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[THIS PLOT SUMMARY CONTAINS SPOILERS] Shortly after 1800 hours, 11 July 2006, Mumbai was shattered by seven bomb blasts on Western Railway stations: Matunga, Mahim, Khar, Bandra, Jogeshwari, Borivali, and Bhayandar. It took the Police and ambulance over an hour to attend at various sites. This incident changes lives of Thomas, originally from Chennai, who sells tea from his bike; Rupali Joshi, a TV News reporter, who has to deal with the death of her to-be spouse, Ajay Kumar Pradhan; Suresh, in debt, starts to suspect all Muslims, especially Yusuf; Inspector Tukaram Patil, about to retire, goes about collecting bribes as usual, much to the chagrin of his embittered, honest and soon to-be suspended subordinate, Sunil Kadam; while Nikhil Agarwal, a Nationalist and environmentalist, debates whether he should re-locate to the United States, along with his pregnant wife, Sejal. Written by
The great city of Mumbai got its song in 1956. It was written by Majrooh Sultanpuri, composed by O.P. Nayyar and sung by Mohd. Rafi and Geeta Bali - 'Ae dil hai mushkil jeena yahan..' from the film CID. It took more than half a century since then for Mumbai to get its film. 'Mumbai Meri Jaan' is that film.
Nishikant Kamat (director) and Yogesh Joshi (writer) have created a brilliant film. It starts slow and cautious but the graph keeps on rising steadily throughout the duration of the film. 'Mumbai Meri Jaan' chronicles the few days before and after the Mumbai serial blasts of 2006 in the lives of 5 characters played by Kay Kay Menon, Soha Ali Khan, Irfan Khan, Paresh Rawal and Madhavan. That list has some of the very good actors in Hindi film industry today. None of then disappoint. Every one of them has got into the skin of their character, and be assured they are no simple characters.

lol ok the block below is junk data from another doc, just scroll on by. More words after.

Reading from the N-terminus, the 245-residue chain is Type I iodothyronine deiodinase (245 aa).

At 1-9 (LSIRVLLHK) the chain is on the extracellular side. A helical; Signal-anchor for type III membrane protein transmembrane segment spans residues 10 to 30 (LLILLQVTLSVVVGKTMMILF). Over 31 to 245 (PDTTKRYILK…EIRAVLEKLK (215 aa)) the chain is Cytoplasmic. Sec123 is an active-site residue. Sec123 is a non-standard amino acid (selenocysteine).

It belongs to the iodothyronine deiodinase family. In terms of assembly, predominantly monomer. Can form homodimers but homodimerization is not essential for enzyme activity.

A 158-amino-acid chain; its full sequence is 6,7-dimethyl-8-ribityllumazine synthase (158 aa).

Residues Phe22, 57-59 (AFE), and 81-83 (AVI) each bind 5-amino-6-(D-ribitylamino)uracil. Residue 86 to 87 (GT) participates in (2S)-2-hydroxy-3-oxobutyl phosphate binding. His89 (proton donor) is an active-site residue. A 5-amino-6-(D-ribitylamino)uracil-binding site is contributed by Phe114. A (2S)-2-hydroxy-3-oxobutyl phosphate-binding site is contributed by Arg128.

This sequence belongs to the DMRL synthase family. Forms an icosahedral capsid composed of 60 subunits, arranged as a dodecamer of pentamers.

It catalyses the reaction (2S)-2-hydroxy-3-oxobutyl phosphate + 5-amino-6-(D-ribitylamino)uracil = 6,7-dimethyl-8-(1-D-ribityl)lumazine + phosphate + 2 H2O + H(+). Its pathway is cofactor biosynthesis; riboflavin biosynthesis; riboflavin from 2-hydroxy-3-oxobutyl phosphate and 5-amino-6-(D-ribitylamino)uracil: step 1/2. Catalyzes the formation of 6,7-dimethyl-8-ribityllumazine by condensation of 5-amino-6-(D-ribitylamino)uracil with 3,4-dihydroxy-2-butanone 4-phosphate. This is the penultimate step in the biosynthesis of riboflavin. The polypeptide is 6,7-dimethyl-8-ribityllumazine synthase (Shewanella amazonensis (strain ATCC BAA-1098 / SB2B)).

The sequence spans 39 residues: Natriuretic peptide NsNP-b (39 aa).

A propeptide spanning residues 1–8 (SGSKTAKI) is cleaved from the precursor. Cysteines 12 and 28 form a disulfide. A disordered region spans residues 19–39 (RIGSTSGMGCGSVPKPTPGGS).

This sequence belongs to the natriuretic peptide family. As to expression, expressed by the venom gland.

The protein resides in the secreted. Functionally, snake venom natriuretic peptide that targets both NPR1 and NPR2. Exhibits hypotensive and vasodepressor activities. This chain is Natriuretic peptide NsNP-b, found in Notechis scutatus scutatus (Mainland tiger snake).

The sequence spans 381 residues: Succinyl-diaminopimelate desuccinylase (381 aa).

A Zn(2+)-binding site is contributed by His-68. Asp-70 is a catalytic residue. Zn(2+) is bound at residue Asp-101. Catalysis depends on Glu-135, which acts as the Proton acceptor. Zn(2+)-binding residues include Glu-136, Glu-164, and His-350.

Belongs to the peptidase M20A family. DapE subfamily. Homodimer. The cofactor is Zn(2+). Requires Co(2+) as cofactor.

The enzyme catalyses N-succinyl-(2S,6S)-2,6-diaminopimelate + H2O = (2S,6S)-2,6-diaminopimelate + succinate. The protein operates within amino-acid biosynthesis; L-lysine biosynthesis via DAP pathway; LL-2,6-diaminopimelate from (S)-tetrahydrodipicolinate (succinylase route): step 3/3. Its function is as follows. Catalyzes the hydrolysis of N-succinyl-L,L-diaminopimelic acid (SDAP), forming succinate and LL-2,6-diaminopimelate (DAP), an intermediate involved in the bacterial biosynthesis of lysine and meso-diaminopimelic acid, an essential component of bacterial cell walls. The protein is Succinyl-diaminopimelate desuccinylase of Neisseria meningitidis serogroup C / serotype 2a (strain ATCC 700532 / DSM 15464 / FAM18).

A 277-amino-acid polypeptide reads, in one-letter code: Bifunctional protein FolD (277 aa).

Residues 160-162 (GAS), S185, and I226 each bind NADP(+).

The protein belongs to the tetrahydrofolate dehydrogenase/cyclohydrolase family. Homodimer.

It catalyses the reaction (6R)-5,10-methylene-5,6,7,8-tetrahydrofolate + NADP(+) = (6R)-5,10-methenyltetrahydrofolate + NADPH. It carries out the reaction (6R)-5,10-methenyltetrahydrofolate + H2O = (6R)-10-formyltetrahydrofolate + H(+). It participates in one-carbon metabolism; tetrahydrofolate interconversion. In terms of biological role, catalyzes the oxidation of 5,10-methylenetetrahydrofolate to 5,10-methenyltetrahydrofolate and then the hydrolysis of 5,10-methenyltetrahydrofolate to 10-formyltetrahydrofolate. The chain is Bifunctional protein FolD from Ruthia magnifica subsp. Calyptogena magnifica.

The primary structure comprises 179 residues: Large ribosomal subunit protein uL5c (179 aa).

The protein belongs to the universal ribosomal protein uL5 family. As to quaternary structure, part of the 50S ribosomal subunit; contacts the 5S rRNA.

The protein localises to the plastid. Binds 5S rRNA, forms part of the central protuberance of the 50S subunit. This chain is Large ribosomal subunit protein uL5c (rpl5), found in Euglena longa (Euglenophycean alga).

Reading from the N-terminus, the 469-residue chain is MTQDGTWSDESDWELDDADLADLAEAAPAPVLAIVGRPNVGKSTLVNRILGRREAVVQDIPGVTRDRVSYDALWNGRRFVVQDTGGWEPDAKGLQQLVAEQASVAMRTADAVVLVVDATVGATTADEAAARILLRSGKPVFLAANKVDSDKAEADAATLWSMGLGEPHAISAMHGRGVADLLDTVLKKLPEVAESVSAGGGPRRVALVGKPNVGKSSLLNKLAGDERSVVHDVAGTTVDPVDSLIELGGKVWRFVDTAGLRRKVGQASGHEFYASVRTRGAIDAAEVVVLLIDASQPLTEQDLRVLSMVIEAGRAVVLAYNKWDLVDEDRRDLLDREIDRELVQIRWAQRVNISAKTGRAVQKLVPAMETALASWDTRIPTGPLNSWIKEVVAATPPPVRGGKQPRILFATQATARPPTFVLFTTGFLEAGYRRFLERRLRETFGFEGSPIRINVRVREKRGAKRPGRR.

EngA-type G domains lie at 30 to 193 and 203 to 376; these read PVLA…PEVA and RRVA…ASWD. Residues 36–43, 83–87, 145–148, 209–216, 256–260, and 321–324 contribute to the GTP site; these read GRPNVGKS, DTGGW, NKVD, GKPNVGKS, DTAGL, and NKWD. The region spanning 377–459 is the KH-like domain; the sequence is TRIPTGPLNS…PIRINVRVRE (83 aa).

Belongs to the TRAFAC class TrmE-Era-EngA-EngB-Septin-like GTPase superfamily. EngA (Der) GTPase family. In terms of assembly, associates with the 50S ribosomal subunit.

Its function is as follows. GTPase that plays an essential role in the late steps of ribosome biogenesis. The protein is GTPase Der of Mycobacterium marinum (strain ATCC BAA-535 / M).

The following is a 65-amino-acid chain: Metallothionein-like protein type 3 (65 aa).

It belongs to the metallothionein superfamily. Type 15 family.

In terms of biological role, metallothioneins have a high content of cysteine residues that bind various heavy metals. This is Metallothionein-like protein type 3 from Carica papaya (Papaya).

The story is beautifully written. It gives space to all the characters. Each one is well defined. It captures their fears, failures, prejudices and agony flawlessly. It takes us from one character to the other and all the stories blend seamlessly. The editing is clean, though it could have been a little more stringent to cut the running length of the film a little.
Why Mumbai Meri Jaan really clicks is because it is about real people in a real world. The vast expanses that it covers in its limited premise is amazing. There is a Paresh Rawal who is reflecting at his 36 years as a policeman. When we hear him out completely it is difficult to decide whether he is a loser or winner. The wrinkles on his face, his gray hairs, his spectacle-aided vision - is there a better metaphor than himself for the city he lives in? There is a Madhavan who can get what he wants. He has the money to buy a car, has the opportunities to migrate to Europe or America. But should he? We don't really know at the end. It is for some reason that a tear drop sliding over his cheeks is the closing shot of the film. Kay Kay Menon and Irfan Khan are great actors. They have added dimensions to their characters which I doubt even the writer knew existed. The Soha Ali Khan segment takes a dig at the news channels of today. It is raises a lot of obvious questions.
Nishikant Kamat is a director to look out for. He uses various devices like close-ups, short quick cuts, looking upwards shots, silence, stills, jarring music, almost everything. But all are in moderation. So the end result looks plain and clean - possibly the most difficult thing to do in Hindi film industry today.
It was only befitting that the film end with the C.I.D song. A must watch.
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